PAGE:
Aquaman Aquaman

Aquaman may be one of the most well known superheroes, but that doesn't mean he's one of the most popular. Though his fans know he's among the most powerful and fearless characters in comics, the general public has been laughing at the orange and green clad hero since his days on the 1970s Super Friends cartoons. Long derided because his main superpower seems to be his ability to "talk to fish," and due to his perceived uselessness out of the water, Aquaman is more associated with punch lines than punches.

But the hard luck hero has been steadily working his way onto the pop culture A-List over the past few years, and his new comic book series has turned into a best seller. "I really thought the character had tons of potential," says Geoff Johns, DC Comics' chief creative officer, who is writing the book. "Having Aquaman be the king of Atlantis but a joke on land, that's a great dichotomy for a character."

As part of a relaunch of DC Comics' entire line this fall, Aquaman was given a solo series for the first time since his last book was cancelled in 2006. Ironically, that was just as his mainstream image makeover was beginning. A guest appearance on Smallville (played by American Idol semifinalist Alan Ritchson) in the fall of 2005 was a hit with fans, and on HBOs' Entourage main character Vincent Chase got his big break starring in a (fictional) blockbuster Aquaman movie directed by James Cameron. More recently the sea king became the breakout star of Cartoon Network's Batman: The Brave and the Bold thanks to an unabashedly jolly (while still plucky) reinterpretation of his personality.

Still, Johns felt that the new Aquaman comic needed to address the hero's laughingstock history. "You have the fans, like myself, who always root for the character, and you're always on the defensive immediately," says the author, who has previously rebooted other dusty DC franchises, like the Justice Society, Teen Titans and Hawkman. "And I wanted to take that approach in the book, that he's the ultimate underdog of superheroes. He becomes much more human and relatable by being underestimated." In the first few issues, police officers have mocked him to his face, and in a recent issue of Justice League of America (also written by Johns) Green Lantern, on meeting him for the first time, says, "I thought Aquaman was a sketch on Conan O'Brien."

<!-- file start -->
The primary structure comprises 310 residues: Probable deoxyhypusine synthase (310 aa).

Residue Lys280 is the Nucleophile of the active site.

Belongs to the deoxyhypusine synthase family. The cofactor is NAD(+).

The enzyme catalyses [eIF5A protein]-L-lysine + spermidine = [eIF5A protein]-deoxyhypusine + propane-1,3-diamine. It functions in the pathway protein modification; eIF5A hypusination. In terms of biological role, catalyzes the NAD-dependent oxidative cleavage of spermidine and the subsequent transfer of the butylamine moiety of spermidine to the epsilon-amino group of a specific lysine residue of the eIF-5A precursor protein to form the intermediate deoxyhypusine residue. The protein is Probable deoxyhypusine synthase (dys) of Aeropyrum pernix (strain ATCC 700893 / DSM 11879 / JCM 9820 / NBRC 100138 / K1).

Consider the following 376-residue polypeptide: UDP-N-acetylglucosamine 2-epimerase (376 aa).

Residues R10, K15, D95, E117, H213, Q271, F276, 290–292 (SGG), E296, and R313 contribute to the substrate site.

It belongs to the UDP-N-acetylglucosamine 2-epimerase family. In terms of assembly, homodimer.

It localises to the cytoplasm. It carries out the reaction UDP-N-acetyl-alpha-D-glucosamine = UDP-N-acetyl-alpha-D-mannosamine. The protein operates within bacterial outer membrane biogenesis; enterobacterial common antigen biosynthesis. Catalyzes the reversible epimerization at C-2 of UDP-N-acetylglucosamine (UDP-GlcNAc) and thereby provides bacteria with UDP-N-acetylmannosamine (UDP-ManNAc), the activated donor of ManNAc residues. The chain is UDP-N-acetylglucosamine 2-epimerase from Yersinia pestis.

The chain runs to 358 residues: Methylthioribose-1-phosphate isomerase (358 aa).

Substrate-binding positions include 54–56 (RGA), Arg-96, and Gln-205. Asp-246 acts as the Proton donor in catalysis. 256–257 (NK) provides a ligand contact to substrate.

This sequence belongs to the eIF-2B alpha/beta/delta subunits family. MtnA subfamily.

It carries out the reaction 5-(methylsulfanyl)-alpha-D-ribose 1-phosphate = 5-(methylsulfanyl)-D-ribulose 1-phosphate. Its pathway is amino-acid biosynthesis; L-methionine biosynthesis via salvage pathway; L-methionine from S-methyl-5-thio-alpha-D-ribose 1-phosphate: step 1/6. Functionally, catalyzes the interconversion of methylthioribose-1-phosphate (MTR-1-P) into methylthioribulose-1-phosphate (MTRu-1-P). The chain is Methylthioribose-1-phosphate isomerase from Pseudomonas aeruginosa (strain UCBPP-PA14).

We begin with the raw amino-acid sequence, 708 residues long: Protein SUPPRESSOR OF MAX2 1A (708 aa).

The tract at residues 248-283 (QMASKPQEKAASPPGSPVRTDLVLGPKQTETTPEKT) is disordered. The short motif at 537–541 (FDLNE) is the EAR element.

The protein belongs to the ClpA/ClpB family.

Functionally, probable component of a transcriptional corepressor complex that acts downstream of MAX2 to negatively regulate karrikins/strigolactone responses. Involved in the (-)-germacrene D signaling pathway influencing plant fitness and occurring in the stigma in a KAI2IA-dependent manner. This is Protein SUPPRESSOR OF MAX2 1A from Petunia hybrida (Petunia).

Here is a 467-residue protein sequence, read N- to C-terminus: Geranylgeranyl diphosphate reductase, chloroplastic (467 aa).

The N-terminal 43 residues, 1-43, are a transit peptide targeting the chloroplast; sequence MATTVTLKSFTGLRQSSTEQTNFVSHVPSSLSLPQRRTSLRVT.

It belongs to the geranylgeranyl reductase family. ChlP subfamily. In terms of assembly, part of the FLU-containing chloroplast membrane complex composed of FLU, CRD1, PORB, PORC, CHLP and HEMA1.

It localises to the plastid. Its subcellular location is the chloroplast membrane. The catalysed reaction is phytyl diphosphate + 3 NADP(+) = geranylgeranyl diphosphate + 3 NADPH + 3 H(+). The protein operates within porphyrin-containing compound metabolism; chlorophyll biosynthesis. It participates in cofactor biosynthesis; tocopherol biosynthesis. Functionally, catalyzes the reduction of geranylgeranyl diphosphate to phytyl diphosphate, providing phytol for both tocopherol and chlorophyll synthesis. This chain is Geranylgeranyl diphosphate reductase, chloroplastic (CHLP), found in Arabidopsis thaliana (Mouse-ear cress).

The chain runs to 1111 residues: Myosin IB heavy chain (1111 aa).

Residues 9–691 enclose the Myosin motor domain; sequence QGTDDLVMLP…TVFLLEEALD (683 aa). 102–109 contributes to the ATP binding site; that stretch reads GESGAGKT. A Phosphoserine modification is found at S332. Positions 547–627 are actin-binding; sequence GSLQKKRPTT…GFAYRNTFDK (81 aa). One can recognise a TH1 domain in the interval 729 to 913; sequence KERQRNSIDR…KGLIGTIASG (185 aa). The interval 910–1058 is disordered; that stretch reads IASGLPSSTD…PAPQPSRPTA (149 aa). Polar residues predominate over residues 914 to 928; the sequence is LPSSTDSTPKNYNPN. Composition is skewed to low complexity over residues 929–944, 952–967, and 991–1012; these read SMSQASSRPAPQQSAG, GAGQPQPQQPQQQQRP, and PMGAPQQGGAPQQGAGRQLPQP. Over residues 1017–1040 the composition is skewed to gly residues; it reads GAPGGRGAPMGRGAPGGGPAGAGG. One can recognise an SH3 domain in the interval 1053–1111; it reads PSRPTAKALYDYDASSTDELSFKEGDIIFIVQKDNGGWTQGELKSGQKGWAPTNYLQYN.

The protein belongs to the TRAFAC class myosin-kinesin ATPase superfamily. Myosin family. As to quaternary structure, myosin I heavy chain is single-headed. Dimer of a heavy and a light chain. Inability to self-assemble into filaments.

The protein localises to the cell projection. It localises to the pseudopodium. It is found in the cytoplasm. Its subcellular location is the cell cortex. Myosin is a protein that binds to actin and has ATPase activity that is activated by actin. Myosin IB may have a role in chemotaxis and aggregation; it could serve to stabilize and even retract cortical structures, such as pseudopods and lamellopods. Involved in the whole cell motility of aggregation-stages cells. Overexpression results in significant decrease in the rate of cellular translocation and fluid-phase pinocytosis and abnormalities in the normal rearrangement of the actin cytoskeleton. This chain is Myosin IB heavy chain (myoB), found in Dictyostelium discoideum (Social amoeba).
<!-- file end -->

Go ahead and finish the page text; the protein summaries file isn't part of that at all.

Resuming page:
This honest take on the character has won raves from old fans — and brought in new ones. The first issue has sold more than 100,000 copies (an impressive number by today's standards) and with issue No. 4 going on sale this Wednesday — in comic book stores and online — the book ranks in the Top 20 for sales, according to Diamond Comic Distributors. Still, a recent cameo in an SNL Digital Short illustrates what he's up against. "It's going to take a long time to make Aquaman the coolest superhero there is, but I love fighting against that tide," says Johns, who confesses that water-themed puns are inevitable when talking about the character.

Given that much lesser known heroes like Iron Man, Thor and Green Lantern have turned into Hollywood stars, could a screen-version of the King of the Seas be far off? "You will see Aquaman in a lot of different things beyond comics," Johns promises, but, "that's all I can get into now."

One place where he could conceivably show up is Cartoon Network's upcoming DC Nation programming block, a partnership with Warner Bros. Animation and DC Comics slated to launch in 2012. Sandwiched in between shows like Young Justice and Green Lantern: The Animated Series will be animated shorts showcasing DC's enormous library. "Some are reinterpretations of characters that we know," says Johns, "some of characters that we never thought we'd see animated."

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